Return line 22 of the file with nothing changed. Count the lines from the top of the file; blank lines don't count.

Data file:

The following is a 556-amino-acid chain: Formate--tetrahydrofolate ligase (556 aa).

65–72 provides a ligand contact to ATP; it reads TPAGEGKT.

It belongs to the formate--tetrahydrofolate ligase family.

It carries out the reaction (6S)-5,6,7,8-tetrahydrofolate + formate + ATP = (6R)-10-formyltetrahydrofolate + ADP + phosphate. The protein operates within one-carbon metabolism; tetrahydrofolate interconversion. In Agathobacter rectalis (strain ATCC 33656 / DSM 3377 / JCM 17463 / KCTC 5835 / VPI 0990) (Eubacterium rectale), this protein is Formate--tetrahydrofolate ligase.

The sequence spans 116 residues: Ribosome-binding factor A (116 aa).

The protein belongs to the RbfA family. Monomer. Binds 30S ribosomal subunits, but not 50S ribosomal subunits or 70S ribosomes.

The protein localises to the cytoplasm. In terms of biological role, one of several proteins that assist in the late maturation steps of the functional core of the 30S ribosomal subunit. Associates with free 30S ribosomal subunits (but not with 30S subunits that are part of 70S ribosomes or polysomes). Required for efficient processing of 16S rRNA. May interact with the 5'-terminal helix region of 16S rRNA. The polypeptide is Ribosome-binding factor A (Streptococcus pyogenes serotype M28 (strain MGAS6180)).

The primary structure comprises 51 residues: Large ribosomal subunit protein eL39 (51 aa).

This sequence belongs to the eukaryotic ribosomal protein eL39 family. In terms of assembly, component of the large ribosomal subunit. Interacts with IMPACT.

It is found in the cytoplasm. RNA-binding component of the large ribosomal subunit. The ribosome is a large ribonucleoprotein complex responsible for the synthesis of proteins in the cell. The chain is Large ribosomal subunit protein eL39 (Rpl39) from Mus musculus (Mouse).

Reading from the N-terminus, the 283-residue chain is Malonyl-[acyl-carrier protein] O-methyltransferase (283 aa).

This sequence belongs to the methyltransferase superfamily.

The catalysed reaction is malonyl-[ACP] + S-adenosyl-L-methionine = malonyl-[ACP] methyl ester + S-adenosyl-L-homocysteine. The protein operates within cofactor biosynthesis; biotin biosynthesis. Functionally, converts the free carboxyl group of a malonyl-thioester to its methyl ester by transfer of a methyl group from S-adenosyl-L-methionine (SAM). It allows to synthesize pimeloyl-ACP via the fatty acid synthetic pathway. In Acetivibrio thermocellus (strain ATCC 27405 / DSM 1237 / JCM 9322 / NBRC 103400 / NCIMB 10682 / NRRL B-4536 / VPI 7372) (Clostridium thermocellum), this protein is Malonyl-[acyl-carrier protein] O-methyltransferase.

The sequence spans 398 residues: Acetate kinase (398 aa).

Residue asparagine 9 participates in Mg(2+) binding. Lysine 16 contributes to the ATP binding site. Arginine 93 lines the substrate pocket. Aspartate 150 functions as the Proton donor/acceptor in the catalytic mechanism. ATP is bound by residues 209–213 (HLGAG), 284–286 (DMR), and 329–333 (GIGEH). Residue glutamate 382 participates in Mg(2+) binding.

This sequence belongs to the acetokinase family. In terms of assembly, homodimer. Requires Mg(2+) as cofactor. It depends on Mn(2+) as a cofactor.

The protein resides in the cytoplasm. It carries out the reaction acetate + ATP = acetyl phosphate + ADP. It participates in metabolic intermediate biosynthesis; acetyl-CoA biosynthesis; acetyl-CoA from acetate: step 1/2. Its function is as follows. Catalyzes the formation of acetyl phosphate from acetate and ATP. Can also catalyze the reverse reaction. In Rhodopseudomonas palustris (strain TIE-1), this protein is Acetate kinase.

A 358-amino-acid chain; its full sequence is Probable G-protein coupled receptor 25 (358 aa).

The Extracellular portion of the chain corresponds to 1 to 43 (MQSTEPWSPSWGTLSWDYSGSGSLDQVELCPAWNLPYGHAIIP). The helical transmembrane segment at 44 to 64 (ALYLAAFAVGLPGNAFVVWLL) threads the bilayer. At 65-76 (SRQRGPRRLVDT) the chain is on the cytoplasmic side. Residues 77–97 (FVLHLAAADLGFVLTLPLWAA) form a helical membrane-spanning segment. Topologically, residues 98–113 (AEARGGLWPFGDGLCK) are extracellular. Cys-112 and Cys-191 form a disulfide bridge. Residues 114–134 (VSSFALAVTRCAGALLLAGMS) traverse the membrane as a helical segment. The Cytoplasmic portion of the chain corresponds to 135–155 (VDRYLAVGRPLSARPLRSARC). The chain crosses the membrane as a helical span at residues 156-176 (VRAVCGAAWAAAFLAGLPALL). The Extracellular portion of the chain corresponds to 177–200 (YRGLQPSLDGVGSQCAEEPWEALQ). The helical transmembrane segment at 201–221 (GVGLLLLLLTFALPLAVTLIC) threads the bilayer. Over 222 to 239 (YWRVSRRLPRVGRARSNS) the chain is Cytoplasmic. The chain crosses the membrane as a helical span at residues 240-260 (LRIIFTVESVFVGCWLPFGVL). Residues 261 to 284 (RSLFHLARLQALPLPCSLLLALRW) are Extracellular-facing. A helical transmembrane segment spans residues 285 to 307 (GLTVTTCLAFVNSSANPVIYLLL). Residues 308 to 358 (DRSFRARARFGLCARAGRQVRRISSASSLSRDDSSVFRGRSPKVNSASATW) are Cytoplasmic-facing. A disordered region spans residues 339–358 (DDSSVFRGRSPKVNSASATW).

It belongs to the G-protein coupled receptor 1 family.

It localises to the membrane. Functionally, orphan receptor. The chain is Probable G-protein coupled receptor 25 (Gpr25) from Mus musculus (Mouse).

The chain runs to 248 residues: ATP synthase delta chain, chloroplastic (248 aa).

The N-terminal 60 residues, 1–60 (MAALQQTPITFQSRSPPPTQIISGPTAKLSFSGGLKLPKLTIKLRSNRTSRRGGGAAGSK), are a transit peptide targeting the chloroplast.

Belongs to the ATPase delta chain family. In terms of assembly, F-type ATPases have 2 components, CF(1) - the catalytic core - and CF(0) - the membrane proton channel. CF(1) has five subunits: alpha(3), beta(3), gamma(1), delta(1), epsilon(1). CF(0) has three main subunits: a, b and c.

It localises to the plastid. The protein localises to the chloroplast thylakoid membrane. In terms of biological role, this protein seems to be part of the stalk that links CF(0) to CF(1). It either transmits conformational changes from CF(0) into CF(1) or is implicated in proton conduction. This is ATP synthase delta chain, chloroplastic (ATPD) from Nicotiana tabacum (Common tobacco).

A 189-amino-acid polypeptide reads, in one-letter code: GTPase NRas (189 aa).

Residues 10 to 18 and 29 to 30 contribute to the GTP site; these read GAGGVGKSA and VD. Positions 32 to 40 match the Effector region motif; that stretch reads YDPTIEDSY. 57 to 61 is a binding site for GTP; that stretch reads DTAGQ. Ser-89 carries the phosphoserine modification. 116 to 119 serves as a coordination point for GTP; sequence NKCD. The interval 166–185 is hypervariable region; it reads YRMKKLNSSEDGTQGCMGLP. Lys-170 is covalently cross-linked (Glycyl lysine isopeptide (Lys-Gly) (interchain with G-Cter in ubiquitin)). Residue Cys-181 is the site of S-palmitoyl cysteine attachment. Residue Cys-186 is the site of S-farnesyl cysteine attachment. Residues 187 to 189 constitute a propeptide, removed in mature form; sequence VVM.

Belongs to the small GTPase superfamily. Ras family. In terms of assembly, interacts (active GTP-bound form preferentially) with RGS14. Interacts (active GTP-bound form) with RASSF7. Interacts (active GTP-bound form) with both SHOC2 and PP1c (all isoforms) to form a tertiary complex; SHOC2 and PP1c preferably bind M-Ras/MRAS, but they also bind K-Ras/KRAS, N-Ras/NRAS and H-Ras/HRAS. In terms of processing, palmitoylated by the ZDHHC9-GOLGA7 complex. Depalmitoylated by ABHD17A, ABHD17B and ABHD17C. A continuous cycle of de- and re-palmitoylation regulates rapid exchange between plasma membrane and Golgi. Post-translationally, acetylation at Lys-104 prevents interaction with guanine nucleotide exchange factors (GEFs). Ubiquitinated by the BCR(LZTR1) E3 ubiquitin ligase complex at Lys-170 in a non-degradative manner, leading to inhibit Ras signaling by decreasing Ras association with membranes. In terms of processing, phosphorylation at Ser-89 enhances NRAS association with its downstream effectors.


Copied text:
The chain runs to 248 residues: ATP synthase delta chain, chloroplastic (248 aa).